A Foolproof User Persona for Your Product [Free Template!]
Who is your customer?
Who are you writing for? Who are you building for? Who are you designing for?
Here’s a hint: It’s not you.
Your customer is not your developers or your salespeople or your dealers or your boss. Customers are the ones that buy and use your products.
Yet developers and engineers (and marketers and salespeople) tend to assume they represent the customer. They design and build products for themselves… or their parents.
That’s why user personas are a key deliverable for product managers. Personas define the archetypes of people who use your product—and remind the design team that they are not the customer.
Some teams consider personas a marketing tool but personas are helpful in any design scenario.
An executive read a report that claimed documents for average Americans should be written to an 8th-grade reading level. So she redesigned all customer documents to this standard. But their customers were doctors, not “average Americans. The doctors immediately rejected the new material and requested more detailed documents.
That’s why personas are critical. And personas aren’t imagined; they’re researched.
Your design team needs to know who buys your product and who uses it. What is your customer’s literacy? What are their skills? Are they doctors or students?
Spend some time with the people who buy and use your products. Set up a zoom call; schedule a phone chat. In order to know who your customers are, you’ll need to know them.
If you’re not engaging with customers on a frequent basis, you simply cannot do product management. You cannot know which problems are critical. You cannot prioritize. You cannot tell relevant stories to development.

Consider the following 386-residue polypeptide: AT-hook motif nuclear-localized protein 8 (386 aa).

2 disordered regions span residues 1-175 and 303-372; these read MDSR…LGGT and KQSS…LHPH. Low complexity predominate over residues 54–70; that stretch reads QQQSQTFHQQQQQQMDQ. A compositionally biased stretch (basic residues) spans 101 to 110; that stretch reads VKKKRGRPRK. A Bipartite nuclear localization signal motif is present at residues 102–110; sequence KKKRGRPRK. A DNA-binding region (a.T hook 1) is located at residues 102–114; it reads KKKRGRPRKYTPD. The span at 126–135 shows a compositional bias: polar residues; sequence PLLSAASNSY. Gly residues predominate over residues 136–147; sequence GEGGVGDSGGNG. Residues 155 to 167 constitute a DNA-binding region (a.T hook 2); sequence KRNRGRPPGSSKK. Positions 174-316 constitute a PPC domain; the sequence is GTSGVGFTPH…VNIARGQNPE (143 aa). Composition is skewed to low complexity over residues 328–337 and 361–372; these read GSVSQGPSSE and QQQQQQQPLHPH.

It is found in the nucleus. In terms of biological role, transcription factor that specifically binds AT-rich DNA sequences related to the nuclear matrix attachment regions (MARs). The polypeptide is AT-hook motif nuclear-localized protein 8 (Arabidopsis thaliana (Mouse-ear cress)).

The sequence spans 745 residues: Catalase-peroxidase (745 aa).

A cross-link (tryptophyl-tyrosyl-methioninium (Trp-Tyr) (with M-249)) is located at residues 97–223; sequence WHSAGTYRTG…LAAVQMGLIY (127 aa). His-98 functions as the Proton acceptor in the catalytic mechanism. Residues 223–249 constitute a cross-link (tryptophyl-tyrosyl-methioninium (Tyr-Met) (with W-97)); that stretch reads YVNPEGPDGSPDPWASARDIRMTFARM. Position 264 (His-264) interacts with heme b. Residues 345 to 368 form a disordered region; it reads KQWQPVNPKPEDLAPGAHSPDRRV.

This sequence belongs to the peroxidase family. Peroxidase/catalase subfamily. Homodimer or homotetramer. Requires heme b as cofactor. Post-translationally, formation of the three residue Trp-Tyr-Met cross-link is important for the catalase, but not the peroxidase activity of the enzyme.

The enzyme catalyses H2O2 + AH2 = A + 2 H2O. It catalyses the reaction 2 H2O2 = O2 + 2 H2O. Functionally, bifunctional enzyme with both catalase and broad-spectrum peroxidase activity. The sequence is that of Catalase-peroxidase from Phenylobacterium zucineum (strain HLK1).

And unfortunately, many departments in your organization claim to “own” the customer and resist customer access for product managers. But those departments simply don’t know what the product managers need to know.
You want feedback through customer-facing teams, not merely from customer-facing teams.
In order to represent customers—to define personas as well as their stories and their priorities—you’ll need to get to know them. One on one.
After all, you don’t learn to ride a bike from reading analyst reports.
These questions help you better understand your personas and the problems they face.
What should I know about your role?
Tell me about a project you’re working on today.
What problems do you encounter frequently?
How do you solve them today?
Interview three people and start documenting what you’ve learned. Pretty soon, you’ll start hearing similar things again and again. You’ll start seeing a pattern in the problems they’re facing or the goals they’re striving to achieve.
Personas have both names and roles. Not just “Teacher” but “Karen the kindergarten teacher.”
Don’t assume roles are the same as titles. In fact, one persona document may reference multiple titles. For example, the president of a university can also be called a provost or a chancellor—these are still the same role, just by a different name.